Why 'good old stock keeping' is the answer to Covid disruption

Will Green is news editor of Supply Management
8 June 2021

SEG Automotive has turned away from just-in-time production and started stockpiling goods in response to the coronavirus pandemic.

Nina Bomberg, director global indirect purchasing at SEG, makers of starter motors and electrical components, said the cost of “good old stock keeping” was less than the “ridiculous” logistics costs firms were facing as a result of the pandemic.

Speaking at the CIPS Global Conference, Bomberg said: “We have moved from not having any stock to having a certain amount of days’ stock, in some cases even weeks. We said we will spend money here because we will save it in ridiculous logistics costs in the end.”

She said the automotive value chain was not set up to hold inventory but this had to be re-evaluated.

“It’s just steel and plastic and copper. We can stick this on a shelf for a month, it’s not going to perish,” she said.

“We just don’t have the warehouses nor does this value chain have the cash to be honest. Just-in-time went into the automotive industry decades ago and that is how it is financed, by the fact it doesn’t keep stock.”

During a panel discussion on near-shoring and reshoring, Bomberg said the pandemic had provided an opportunity to introduce new suppliers. “The automotive industry is not very quick at changing its supply base. Customers are also not willing to accept new suppliers on the spur of the moment, although they have been fairly flexible over the last 12 months, if you tell them it’s coming from elsewhere or not at all.

“We’ve tried to use this opportunity to introduce new sources into the system but if you have committed to a product for the next six, seven years you will be stuck with the supply base you have.”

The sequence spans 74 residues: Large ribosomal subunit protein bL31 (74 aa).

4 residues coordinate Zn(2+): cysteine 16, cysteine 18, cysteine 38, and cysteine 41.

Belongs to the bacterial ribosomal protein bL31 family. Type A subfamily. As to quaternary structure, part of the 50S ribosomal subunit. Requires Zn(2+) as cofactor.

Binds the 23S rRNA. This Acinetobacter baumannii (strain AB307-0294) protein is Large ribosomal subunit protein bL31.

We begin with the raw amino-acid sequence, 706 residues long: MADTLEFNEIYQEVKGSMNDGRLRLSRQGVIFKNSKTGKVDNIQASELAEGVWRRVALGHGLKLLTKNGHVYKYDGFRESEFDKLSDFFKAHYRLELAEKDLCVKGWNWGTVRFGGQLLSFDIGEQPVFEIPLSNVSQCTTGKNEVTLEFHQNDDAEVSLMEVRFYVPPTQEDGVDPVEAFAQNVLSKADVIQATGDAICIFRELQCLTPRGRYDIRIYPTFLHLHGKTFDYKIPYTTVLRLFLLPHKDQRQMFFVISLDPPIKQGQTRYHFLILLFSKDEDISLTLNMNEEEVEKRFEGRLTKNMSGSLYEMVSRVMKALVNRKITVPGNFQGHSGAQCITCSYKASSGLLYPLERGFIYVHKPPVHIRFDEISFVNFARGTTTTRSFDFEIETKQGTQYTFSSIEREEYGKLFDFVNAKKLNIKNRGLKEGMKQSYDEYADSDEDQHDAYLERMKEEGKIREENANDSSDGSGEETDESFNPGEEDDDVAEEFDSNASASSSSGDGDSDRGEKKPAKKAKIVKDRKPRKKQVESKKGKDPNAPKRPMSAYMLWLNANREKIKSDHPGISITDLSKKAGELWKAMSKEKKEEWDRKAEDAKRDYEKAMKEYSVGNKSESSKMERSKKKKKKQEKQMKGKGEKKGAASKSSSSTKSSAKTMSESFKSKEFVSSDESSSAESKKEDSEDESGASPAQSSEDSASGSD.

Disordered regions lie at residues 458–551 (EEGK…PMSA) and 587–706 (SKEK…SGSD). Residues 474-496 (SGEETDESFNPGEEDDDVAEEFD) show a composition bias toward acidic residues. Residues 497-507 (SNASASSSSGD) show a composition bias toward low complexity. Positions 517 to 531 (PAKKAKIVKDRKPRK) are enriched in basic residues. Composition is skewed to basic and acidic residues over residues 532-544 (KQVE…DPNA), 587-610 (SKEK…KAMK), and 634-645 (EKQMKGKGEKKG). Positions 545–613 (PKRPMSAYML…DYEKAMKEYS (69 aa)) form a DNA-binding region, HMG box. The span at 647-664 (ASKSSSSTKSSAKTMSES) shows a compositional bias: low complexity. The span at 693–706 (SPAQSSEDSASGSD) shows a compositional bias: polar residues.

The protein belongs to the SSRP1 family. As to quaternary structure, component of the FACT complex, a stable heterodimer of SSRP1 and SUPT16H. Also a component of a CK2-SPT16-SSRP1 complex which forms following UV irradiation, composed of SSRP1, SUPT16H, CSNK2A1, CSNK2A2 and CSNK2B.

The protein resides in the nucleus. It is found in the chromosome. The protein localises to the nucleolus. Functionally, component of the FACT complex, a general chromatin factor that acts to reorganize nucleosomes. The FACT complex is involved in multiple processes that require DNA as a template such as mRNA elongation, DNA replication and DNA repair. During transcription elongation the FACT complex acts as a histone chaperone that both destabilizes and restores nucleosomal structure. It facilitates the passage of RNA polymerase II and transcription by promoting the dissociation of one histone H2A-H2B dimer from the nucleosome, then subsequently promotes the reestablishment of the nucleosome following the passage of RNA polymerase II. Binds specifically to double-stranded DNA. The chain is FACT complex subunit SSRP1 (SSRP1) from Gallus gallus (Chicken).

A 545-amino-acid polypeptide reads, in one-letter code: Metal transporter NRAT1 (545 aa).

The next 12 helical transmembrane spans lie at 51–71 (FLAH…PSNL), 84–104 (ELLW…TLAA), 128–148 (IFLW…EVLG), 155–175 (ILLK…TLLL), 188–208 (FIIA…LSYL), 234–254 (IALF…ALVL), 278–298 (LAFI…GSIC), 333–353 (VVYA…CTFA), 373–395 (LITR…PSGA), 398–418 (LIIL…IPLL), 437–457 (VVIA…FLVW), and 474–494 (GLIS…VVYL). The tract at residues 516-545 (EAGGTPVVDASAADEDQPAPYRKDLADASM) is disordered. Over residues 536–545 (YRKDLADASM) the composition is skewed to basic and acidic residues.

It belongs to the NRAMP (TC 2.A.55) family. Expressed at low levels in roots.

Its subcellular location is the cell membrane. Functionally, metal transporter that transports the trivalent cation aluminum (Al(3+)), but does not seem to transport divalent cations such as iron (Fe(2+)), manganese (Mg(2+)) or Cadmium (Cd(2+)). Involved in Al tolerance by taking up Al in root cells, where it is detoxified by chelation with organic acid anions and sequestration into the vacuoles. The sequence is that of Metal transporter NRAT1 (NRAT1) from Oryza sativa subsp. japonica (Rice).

She said consumers were not willing to pay extra for cars built with components with less carbon footprint.

“For consumers it is a smaller step to pay 50 cents more for a pack of blueberries coming from Portugal [rather than further away], but if someone wants a couple of thousand euros more for a car you’ll be thinking twice whether you want to nearshore,” she said.

Bomberg said SEG was using second sourcing to reduce risk. “The strategy is building up second sources and then being able to shift the supply base as we need it and being more flexible in our reactions.”

Patrick Dunne, CPO at Sainsbury’s, said: “I think there’s a bit of a post pandemic negative reaction but over time I think the real rationale for reinventing your supply chain is the carbon footprint and bringing stuff closer to the consumer to try and alleviate that.

“There’s an economic point where consumers are not yet prepared to pay. Onshoring or nearshoring will be economically less competitive than other products.”

Peter Munckton, chief economist and head of market strategy at the Bank of Queensland, said global supply chains had been set up to deliver  “maximum efficiency” and low prices for consumers. “If we have to diversify, that increases costs and someone needs to pay for that, whether that’s the consumer or the company. If the consumer doesn’t want to and the company’s unable to because of its profit margins, then it’s going to be very hard.”

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